Foreign policy white paper 2017: integrating the South Pacific
4 Dec 2017|

Reaching beyond the usual language of partnership with the South Pacific, Australia is offering economic and security integration.

The integration policy is a new ideal: not just neighbours, but joined. It’s a complex task for Australia and New Zealand, an important offer that the South Pacific will embrace slowly. Integration must evolve over decades.

The new foreign policy white paper refers to this integrate/integration vision six times in what is an initial but ambitious sketch. Here’s how it’s unveiled:

The Government is delivering a step-change in our engagement with Pacific island countries. This new approach recognises that more ambitious engagement by Australia, including helping to integrate Pacific countries into the Australian and New Zealand economies and our security institutions, is essential to the long-term stability and economic prospects of the Pacific. Our partnership with New Zealand will be central to advancing this agenda.

The South Pacific’s place in the policy statement is significant. Wordage matters, although we’ve always talked a big game in the South Pacific (and haven’t always lived up to the talk). The import of Canberra’s words is the groping towards a 21st-century toolkit to work on neighbourhood issues of ‘fundamental importance to Australia’—the ‘stability and economic progress of Papua New Guinea, other Pacific island countries, and Timor-Leste’.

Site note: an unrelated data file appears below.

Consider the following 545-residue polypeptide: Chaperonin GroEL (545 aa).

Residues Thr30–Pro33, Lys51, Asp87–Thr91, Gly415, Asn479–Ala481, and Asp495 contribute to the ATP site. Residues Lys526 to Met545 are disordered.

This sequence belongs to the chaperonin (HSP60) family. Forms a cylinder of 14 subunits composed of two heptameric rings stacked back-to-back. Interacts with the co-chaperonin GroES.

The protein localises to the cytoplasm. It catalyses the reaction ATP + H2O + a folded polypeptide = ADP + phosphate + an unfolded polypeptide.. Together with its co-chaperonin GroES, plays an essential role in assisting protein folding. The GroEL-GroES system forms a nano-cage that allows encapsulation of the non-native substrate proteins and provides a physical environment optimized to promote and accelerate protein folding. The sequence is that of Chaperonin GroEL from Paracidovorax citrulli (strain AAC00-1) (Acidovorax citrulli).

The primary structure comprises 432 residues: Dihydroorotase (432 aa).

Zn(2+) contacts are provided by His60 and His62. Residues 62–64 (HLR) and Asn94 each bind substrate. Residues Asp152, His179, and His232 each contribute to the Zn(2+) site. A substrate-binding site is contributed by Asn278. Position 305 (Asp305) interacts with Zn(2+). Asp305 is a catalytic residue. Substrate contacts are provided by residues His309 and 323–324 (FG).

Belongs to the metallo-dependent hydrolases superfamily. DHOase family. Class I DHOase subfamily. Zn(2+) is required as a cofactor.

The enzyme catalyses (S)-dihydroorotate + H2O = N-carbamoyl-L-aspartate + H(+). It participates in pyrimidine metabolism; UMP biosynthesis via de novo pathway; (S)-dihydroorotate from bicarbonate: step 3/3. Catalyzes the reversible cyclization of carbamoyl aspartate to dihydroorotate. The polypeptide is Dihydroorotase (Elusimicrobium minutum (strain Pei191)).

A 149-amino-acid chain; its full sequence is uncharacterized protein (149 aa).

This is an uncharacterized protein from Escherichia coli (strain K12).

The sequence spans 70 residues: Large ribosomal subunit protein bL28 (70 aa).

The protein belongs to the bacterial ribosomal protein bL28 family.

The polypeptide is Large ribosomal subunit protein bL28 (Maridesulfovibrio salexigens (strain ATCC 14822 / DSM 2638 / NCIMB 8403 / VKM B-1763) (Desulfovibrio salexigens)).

The white paper gives the Pacific prominence by making the islands one of the five objectives of ‘fundamental importance’ (that phrase again) to Australia’s security and prosperity, and by devoting one of the document’s eight chapters to ‘a shared agenda for security and prosperity’ with PNG, the islands and Timor-Leste.

Stating that Australia recognises the need for new approaches, the Pacific policy proclaims three priorities:

  • promoting economic cooperation and greater integration within the Pacific and also with the Australian and New Zealand economies, including through labour mobility